The film and TV sector needs to take more responsibility for abuse in the industry, the chief executive of Time’s Up UK has told Sky News.
Speaking ahead of the BAFTA TV Awards, Dame Heather Rabbatts said the sector “absolutely needs to find ways in which it can take more responsibility”.
Allegations of sexual misconduct against figures in the entertainment industry, most recently claims against actor and producer Noel Clarke, have raised questions over complicity – whether misconduct by certain individuals is an “open secret” and whether producers, executives and management are aware or responsible for how people are treated on film and TV sets.
Like so many in the industry, Dame Heather says her “link” to Clarke – she was a non-executive chair of a management company that used to represent him, but says she did not meet him – did not make her in any way aware of his conduct, good or bad.
“No, I didn’t didn’t know anything. And nor did any of the survivors contact Time’s Up,” she said. “I know many, many people who had no idea. I had no idea.”
Clarke was handed the outstanding contribution award during the BAFTA’s film awards earlier this year, despite the organisation being aware of harassment allegations against him.
The Guardian spoke to around 20 women, with more coming forward afterwards, to accuse the actor of sexual harassment and bullying – claims he “vehemently denies”.
Dame Heather says Time’s Up, a charity working to end sexual harassment, has made progress since it was set up in January 2018, but there is always more that can be done.
She said: “I do think there’s been progress, but absolutely we need to look laser-like at ‘what are the gaps?, what is it that we need to do next?’ And there isn’t a simple answer. It is only by working together that we will come up with some collective solutions.”
It comes as stars of the small screen get ready to walk down the BAFTA red carpet this evening for the TV awards – but the controversy surrounding Clarke still hangs in the air.
Alex Pumfrey, head of the Film And TV Charity, says safeguarding people who work in the industry and making sure they feel better supported must now be a priority, and that there should be “some sort of industry-wide reporting system that people can go to that will identify and deal with those issues when they occur”.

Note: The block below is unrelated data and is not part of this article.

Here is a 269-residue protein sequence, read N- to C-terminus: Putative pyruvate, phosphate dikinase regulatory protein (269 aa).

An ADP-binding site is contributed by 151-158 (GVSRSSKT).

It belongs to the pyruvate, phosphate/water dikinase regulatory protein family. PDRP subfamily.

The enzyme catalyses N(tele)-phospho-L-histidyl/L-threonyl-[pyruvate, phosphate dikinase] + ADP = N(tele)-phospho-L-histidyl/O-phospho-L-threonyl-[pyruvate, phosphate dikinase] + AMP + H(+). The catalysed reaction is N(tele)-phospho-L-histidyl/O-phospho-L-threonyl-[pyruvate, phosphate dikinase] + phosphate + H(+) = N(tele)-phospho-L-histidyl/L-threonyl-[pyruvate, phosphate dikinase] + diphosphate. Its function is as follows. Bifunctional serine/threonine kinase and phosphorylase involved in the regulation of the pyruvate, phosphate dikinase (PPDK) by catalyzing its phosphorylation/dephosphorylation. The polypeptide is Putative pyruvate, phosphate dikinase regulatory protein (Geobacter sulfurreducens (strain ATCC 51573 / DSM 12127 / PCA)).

Speaking to Sky News, she said that because of the nature of the industry, with many people working on freelance projects, “incidents often occur in lots of different places, under lots of different employers” and “that’s part of the complexity of spotting them and dealing with them”.
This year’s TV BAFTA nominees include Sir Steve McQueen’s Small Axe and Michaela Coel, whose hit show I May Destroy you deals with issues of consent and bullying.
Film Critic Hanna Flint told Sky News she would not be surprised if Coel and Sir Steve in particular refer to the allegations against Clarke if they give winners’ speeches.
“They are outspoken people, they’re not afraid to speak their mind,” she said.
Coel issued a statement supporting the women who made allegations against Clarke and has also spoken openly about abuse in the industry. And Sir Steve criticised BAFTA last year, warning it was in danger of “becoming irrelevant” if it did not address the lack of diversity in its nominations.
After the allegations against Clarke came to light, BAFTA suspended his membership and took back the accolade, but faced fury from the industry for not acting quickly enough.
Deputy chair of BAFTA Dame Pippa Harris told Sky News at the time: “If we had had one fraction of the information that The Guardian had had, we would never have given an award to Noel Clarke.
“That is obvious, but we didn’t have that information. The first time that we saw the actual allegations against him was when they were published by the Guardian newspaper and as soon as we saw the allegations, we suspended the award.”